Even though the possibility of a higher total amount currently hangs in the balance, when the terms are finally set in stone, the process will be much the same as last time, and the good news is that if you have already claimed the first stimulus check, you shouldn't have to even claim for the second one. In addition, if you qualify and your banking and mailing information are correct, the stimulus payment will be sent to you automatically either by direct deposit or check. The IRS will continue to use its “Get My Payment” tool for tracking purposes

The IRS’ tracking tool is called Get My Payment, but is currently offline, pending further information on the changing situation in Congress regarding a second stimulus check. The tool can usually be used to track payments for both filers of tax returns and non-filers. The holding message on the site states:

“The IRS continues to monitor and prepare for new legislation related to Economic Impact Payments. The IRS will make updates to the Get My Payment portal to provide updated information for taxpayers in the near future. Please continue to monitor for the latest information.”

The Frequently Asked Questions page also includes information on how to claim payments missed from the first round of stimulus checks, or amounts not fully realised as well as how to manage various error messages on the tracker.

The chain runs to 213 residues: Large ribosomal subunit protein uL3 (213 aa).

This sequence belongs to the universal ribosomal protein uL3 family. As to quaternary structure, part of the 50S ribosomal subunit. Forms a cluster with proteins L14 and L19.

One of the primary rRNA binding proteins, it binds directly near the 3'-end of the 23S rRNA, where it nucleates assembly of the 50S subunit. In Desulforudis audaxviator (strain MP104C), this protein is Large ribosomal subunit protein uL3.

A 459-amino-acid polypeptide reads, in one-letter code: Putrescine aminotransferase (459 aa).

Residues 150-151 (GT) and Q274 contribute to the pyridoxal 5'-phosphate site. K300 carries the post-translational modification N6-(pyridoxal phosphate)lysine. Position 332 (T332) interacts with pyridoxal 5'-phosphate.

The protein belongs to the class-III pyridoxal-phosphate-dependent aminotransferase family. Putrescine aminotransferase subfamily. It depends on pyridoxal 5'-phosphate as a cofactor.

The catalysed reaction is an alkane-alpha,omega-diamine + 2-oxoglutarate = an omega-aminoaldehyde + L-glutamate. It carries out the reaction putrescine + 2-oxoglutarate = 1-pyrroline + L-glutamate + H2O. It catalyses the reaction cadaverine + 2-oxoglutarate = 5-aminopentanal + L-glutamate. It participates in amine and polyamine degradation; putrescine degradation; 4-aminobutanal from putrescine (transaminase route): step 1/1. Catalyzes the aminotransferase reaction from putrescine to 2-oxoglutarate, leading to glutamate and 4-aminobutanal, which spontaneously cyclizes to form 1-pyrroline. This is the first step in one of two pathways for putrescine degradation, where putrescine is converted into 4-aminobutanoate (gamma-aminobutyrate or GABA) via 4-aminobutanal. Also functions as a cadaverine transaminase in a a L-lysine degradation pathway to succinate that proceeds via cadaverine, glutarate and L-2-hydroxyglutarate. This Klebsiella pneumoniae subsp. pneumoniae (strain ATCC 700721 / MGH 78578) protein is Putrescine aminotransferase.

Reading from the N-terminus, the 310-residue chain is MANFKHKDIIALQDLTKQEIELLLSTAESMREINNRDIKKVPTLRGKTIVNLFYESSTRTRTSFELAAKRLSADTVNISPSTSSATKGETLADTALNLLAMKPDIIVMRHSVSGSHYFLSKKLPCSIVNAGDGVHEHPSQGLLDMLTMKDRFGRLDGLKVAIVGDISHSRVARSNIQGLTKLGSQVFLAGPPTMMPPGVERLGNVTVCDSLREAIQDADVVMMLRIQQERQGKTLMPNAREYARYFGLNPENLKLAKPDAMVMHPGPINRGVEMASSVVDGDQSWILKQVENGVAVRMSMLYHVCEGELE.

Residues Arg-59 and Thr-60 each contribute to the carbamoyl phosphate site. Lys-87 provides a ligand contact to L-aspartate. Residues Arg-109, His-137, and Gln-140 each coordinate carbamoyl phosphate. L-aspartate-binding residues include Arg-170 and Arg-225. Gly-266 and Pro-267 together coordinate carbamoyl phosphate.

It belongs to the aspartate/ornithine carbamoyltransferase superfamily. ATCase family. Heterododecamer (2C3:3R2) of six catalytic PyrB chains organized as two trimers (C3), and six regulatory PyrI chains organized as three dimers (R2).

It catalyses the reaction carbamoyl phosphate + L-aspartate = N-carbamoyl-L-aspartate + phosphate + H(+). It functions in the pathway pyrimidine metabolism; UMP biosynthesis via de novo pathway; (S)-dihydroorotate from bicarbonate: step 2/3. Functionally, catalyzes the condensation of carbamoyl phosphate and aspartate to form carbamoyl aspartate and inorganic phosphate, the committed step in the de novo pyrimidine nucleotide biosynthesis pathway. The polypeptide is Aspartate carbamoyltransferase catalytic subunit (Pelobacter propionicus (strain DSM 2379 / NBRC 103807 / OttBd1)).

How to claim second stimulus check if I don't file tax returns

On the IRS non-filers tool page, it explains that if last time youused the Non-Filers tool to register for an Economic Impact Payment (stimulus check), "you must complete and print a paper 2019 Form 1040 or 1040-SR tax return, write “Amended EIP Return” at the top, and mail it to the IRS."

It also goes on to explain that "if you did not file a 2019 or 2018 tax return or register for a payment using the Non-Filers tool, you may be eligible to claim the Recovery Rebate Credit when you file your 2020 tax return.

The IRS urges taxpayers to visit – the official IRS website – to protect against scam artists. The IRS has issued a warning about coronavirus-related scams.

When can I expect my second stimulus check?

Although it appears the landscape keeps shifting with regards to the amount of stimulus each qualifying individual will receive, one thing’s for certain, something has to be in the post by 15 January.

Included in the $900bn bipartisan bill, that was approved by Congress and signed into law by president Trump, is a deadline of 15 January 2021 by which time the IRS and US Treasury must stop sending checks as part of this round of delivery.

If you don't receive your full second stimulus check  by 15 January, you will need to claim all or part of the missing amount when you file your federal tax returns in 2021. You will also be able to claim any money the IRS still owes you from the first round of payments sent out earlier in 2020.

Lower chamber passes $2,000 stimulus checks

The Democratic-led House of Representatives voted 275-134 to meet President Trump's demand for $2,000 relief checks on Monday, sending the measure on to an uncertain future in the Republican-controlled Senate.

Trump last week threatened to block massive pandemic aid  and spending package if Congress did not boost stimulus payments from $600 to $2,000 and cut other spending. He backed down from his demands on Sunday as a possible government shutdown brought on by the fight with lawmakers loomed.

The bill not only strikes off '$600' from the previous one and replacing it with '$2,000' also includes provisions for overriding Trump's veto of the annual defence-policy bill.